This course draws on intersectional and interdisciplinary approaches to introduce students to the range of issues, experiences, and methodologies that form the foundation of Latina/o/x studies. By considering the relationship between the creation of "Latinx" and "American" identities, students will critically reconsider the borders that constitute the U.S. as a political and cultural formation. The course balances depth and breadth in its study of the variety of perspectives and experiences that come to be associated with U.S. Latinxs. Thus, we will analyze the histories of predominant U.S. Latinx sub-groups, such as Mexicans/Chicanxs and Puerto Ricans, while also incorporating considerations of the ways in which broader populations with ties to Central America, South America, and the Caribbean play crucial roles in constituting U.S. Latinx identities. Topics include the U.S./Mexico border and the borderlands; (im)migration and diaspora; literary and cultural traditions; music and expressive practices; labor and structural inequality; social movements; Latinx urbanism; gender and sexuality; political and economic shifts; and inter- and intra-group relations. Sources include a range of social science and humanities scholarship. This course will meet at Sequoia High School. Transportation will be provided.
Terms: Win | Units: 5 | UG Reqs: GER:DB-Hum, GER:EC-AmerCul
Instructors: Rosa, J. (PI)

CSRE 183: Re- Imagining American Borders (AMSTUD 183, FEMGEN 183)

In this third volatile and violent year of the Trump presidency, American borders of all kinds seem to be dangerously tight. This is seen in the literal horror of immigrant detention centers filled with hungry, sick children taken from parents, ongoing mass incarceration and police attacks on young black and brown men and gendered violence targeting trans Americans and pro-choice movements. Additionally urban and rural antagonisms and constant social media anger with a kind of newly brutal linguistic framing are all underscoring a vision of an America of intractable difference. The hopeful transformation from the 2018 elections, which is having enormous reverberations in the present 2020 presidential campaigns, is interestingly also based in a discourse of difference. This course investigates sources of these borderlines and most crucially how novelists, filmmakers, poets, visual artists and essayists perceive racial, ethnic, gender, religious, sexual orientation and class borders in t more »
In this third volatile and violent year of the Trump presidency, American borders of all kinds seem to be dangerously tight. This is seen in the literal horror of immigrant detention centers filled with hungry, sick children taken from parents, ongoing mass incarceration and police attacks on young black and brown men and gendered violence targeting trans Americans and pro-choice movements. Additionally urban and rural antagonisms and constant social media anger with a kind of newly brutal linguistic framing are all underscoring a vision of an America of intractable difference. The hopeful transformation from the 2018 elections, which is having enormous reverberations in the present 2020 presidential campaigns, is interestingly also based in a discourse of difference. This course investigates sources of these borderlines and most crucially how novelists, filmmakers, poets, visual artists and essayists perceive racial, ethnic, gender, religious, sexual orientation and class borders in this country as they may re-imagine difference possibly via Vijay Prashad's polyculturalism or Gloria Anzaldùa's borderlands. Texts include those of Ta-Nehisi Coates, Boots Riley, Dee Rees, Ryan Coogler, Nelly Rosario, Janice Lobo Sapigao, Layli Long Soldier, Naomi Shihab Nye, Edwidge Danticat, Sherman Alexie, Shailja Patel, Kara Walker, and the podcast Ear Hustle, narratives created and produced from inside San Quentin, along with Shane Bauer's undercover expose of an American prison. Course guests will include actors and writers from the acclaimed web series, The North Pole, showing parts of the new second season of biting, humorous stories of gentrification, racism and immigration issues in West Oakland. And the Bay Area founder of the only women-run, inclusive mosque in the US, Rabi¿a Keeble, will speak with us about an American Islam with a Muslim community that embraces difference. Course work includes active discussion, journal entries, one comparative analytical essay and a creative final project/with analytical paper examining personal or community identities.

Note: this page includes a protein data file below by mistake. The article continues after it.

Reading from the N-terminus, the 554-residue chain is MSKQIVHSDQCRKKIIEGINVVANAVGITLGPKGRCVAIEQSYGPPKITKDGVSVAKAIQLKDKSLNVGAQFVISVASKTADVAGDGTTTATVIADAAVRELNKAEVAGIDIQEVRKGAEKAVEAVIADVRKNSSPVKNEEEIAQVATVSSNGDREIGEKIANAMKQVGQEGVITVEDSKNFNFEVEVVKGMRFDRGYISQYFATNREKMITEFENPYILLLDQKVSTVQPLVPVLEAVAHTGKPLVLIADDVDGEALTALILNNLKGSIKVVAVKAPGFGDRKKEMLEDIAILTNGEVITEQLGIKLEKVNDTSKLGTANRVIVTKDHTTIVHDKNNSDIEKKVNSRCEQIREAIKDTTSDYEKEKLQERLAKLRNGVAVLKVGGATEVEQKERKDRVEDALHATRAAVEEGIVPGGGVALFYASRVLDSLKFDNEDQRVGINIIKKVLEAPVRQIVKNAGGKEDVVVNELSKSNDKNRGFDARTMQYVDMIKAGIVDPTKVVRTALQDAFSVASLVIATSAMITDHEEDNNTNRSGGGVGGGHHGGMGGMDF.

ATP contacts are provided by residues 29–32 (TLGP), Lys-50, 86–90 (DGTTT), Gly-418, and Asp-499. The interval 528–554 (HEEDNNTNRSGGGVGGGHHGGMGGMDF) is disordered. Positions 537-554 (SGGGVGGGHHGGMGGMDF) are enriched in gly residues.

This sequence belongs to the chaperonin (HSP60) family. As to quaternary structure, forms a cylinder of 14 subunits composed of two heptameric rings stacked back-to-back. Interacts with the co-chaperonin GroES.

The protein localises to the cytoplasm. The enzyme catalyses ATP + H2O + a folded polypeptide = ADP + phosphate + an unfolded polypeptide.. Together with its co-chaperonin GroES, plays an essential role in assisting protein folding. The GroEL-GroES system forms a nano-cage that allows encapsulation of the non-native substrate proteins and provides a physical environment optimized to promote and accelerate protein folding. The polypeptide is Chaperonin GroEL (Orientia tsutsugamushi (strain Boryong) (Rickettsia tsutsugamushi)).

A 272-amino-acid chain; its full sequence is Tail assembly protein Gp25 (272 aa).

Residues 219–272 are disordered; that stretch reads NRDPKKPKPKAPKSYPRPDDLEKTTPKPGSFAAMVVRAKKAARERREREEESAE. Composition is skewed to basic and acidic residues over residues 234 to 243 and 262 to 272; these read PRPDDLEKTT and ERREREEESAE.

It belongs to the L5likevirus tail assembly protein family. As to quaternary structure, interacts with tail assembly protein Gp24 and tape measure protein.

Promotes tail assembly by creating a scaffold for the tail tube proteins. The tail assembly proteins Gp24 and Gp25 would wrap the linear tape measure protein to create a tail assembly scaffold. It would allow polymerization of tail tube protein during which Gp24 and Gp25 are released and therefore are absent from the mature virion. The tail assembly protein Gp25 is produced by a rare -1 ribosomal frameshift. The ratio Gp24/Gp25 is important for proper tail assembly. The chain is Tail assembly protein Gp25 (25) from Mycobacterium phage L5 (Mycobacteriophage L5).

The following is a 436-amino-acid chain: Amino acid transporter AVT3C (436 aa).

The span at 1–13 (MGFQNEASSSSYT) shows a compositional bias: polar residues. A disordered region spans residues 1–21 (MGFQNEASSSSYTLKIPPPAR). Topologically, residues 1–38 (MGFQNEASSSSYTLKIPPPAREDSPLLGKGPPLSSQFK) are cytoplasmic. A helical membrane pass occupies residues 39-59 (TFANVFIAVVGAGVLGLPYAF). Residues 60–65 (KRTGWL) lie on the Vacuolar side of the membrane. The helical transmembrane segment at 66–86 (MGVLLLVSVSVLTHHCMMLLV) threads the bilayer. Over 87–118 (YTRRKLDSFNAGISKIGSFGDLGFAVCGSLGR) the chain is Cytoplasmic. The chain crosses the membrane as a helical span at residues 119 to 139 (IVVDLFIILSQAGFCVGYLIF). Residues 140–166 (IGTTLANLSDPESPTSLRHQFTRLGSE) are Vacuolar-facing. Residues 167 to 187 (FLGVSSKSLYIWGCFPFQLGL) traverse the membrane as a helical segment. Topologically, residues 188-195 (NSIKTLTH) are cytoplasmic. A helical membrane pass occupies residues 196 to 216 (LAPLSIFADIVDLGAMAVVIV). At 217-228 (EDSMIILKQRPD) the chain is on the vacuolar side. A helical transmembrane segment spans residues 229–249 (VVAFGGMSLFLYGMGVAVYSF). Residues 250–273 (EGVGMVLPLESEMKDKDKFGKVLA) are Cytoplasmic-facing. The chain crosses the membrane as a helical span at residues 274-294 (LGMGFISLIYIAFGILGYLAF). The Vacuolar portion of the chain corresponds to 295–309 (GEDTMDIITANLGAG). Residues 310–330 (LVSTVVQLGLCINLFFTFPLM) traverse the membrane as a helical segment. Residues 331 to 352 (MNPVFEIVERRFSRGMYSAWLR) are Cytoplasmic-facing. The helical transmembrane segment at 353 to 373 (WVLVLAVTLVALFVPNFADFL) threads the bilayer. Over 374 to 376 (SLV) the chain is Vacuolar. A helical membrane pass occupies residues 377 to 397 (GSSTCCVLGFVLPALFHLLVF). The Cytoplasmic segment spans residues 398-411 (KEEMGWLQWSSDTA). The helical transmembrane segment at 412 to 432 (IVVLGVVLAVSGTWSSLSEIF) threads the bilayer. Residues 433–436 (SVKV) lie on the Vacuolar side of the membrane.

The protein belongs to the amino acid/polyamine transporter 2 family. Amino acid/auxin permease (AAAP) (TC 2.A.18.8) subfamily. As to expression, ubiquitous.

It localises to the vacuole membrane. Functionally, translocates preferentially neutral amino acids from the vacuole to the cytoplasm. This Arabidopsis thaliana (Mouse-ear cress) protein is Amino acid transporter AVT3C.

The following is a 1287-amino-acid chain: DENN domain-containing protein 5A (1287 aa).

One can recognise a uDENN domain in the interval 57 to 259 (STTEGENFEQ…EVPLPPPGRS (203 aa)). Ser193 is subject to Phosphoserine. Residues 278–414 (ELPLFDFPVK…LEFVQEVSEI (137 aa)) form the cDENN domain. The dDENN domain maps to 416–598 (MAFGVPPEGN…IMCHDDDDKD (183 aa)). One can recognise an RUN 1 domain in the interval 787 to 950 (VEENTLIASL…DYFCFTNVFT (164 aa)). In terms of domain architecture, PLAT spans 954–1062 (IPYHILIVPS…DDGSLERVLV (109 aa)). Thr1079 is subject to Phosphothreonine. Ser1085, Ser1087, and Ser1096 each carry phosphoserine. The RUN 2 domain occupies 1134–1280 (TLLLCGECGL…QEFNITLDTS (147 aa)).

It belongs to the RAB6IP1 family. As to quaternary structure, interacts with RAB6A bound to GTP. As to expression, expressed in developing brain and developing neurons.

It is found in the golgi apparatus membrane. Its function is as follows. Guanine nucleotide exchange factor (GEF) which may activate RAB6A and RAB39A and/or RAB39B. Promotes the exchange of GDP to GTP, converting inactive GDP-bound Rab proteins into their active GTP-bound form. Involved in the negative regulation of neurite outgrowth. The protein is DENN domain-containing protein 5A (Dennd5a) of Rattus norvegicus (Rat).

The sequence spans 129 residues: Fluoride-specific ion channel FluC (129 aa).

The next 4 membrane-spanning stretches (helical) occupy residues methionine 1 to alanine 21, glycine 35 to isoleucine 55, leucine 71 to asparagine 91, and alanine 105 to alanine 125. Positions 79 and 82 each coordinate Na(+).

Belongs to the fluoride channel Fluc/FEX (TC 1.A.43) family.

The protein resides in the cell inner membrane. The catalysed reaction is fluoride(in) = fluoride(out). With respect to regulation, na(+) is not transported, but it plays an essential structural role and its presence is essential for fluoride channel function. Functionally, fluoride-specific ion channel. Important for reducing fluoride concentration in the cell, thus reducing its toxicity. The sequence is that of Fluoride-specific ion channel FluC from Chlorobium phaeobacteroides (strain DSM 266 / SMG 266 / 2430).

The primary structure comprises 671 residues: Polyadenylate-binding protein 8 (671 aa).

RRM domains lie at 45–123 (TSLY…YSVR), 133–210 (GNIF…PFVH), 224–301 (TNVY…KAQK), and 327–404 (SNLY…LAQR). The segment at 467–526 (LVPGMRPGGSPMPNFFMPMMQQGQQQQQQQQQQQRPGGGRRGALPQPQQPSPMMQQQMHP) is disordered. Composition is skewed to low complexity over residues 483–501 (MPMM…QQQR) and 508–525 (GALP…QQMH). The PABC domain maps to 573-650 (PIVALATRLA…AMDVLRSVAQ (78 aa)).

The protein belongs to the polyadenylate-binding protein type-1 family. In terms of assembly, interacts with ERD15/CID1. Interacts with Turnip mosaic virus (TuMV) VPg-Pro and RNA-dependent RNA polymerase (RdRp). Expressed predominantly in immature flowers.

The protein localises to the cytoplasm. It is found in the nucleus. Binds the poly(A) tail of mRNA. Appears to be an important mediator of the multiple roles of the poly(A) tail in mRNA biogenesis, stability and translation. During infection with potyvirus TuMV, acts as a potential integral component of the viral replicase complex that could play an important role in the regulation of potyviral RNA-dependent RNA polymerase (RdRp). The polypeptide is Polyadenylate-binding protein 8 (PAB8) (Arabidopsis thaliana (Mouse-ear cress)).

Last offered: Autumn 2019 | UG Reqs: GER:DB-Hum, GER:EC-AmerCul, WAY-A-II